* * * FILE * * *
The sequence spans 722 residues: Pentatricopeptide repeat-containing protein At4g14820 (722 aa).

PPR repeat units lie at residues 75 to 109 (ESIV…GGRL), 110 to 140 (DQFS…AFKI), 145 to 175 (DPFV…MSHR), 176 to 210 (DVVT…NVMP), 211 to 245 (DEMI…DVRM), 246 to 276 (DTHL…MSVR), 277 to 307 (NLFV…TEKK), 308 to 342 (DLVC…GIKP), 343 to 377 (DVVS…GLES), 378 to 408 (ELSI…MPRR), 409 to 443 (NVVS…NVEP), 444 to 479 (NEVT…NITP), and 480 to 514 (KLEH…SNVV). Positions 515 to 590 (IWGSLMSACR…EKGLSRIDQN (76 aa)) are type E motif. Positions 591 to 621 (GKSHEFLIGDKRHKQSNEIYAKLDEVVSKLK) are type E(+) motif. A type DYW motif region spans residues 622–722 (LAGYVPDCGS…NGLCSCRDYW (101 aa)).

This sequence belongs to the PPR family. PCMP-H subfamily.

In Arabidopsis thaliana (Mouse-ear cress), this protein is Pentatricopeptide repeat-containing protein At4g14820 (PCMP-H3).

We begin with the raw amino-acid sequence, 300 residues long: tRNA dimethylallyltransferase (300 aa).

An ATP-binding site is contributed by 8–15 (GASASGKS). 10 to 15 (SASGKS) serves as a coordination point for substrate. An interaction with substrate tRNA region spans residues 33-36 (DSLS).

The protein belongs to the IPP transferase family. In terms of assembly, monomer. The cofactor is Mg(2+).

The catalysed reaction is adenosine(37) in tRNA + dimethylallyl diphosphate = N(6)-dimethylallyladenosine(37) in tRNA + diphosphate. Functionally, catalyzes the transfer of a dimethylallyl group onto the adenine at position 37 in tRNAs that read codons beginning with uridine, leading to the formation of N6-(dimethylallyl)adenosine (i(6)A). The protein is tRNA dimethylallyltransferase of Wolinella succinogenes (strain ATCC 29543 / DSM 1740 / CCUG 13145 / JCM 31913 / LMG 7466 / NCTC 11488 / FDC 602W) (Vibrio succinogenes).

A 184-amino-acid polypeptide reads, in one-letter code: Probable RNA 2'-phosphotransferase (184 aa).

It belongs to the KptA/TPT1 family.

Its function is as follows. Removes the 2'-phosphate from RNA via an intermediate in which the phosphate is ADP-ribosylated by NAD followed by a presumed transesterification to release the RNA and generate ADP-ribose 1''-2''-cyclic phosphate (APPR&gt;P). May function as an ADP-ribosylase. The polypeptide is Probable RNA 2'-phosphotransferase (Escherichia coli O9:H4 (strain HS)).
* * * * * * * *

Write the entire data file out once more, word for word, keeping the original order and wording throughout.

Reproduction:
The sequence spans 722 residues: Pentatricopeptide repeat-containing protein At4g14820 (722 aa).

PPR repeat units lie at residues 75 to 109 (ESIV…GGRL), 110 to 140 (DQFS…AFKI), 145 to 175 (DPFV…MSHR), 176 to 210 (DVVT…NVMP), 211 to 245 (DEMI…DVRM), 246 to 276 (DTHL…MSVR), 277 to 307 (NLFV…TEKK), 308 to 342 (DLVC…GIKP), 343 to 377 (DVVS…GLES), 378 to 408 (ELSI…MPRR), 409 to 443 (NVVS…NVEP), 444 to 479 (NEVT…NITP), and 480 to 514 (KLEH…SNVV). Positions 515 to 590 (IWGSLMSACR…EKGLSRIDQN (76 aa)) are type E motif. Positions 591 to 621 (GKSHEFLIGDKRHKQSNEIYAKLDEVVSKLK) are type E(+) motif. A type DYW motif region spans residues 622–722 (LAGYVPDCGS…NGLCSCRDYW (101 aa)).

This sequence belongs to the PPR family. PCMP-H subfamily.

In Arabidopsis thaliana (Mouse-ear cress), this protein is Pentatricopeptide repeat-containing protein At4g14820 (PCMP-H3).

We begin with the raw amino-acid sequence, 300 residues long: tRNA dimethylallyltransferase (300 aa).

An ATP-binding site is contributed by 8–15 (GASASGKS). 10 to 15 (SASGKS) serves as a coordination point for substrate. An interaction with substrate tRNA region spans residues 33-36 (DSLS).

The protein belongs to the IPP transferase family. In terms of assembly, monomer. The cofactor is Mg(2+).

The catalysed reaction is adenosine(37) in tRNA + dimethylallyl diphosphate = N(6)-dimethylallyladenosine(37) in tRNA + diphosphate. Functionally, catalyzes the transfer of a dimethylallyl group onto the adenine at position 37 in tRNAs that read codons beginning with uridine, leading to the formation of N6-(dimethylallyl)adenosine (i(6)A). The protein is tRNA dimethylallyltransferase of Wolinella succinogenes (strain ATCC 29543 / DSM 1740 / CCUG 13145 / JCM 31913 / LMG 7466 / NCTC 11488 / FDC 602W) (Vibrio succinogenes).

A 184-amino-acid polypeptide reads, in one-letter code: Probable RNA 2'-phosphotransferase (184 aa).

It belongs to the KptA/TPT1 family.

Its function is as follows. Removes the 2'-phosphate from RNA via an intermediate in which the phosphate is ADP-ribosylated by NAD followed by a presumed transesterification to release the RNA and generate ADP-ribose 1''-2''-cyclic phosphate (APPR&gt;P). May function as an ADP-ribosylase. The polypeptide is Probable RNA 2'-phosphotransferase (Escherichia coli O9:H4 (strain HS)).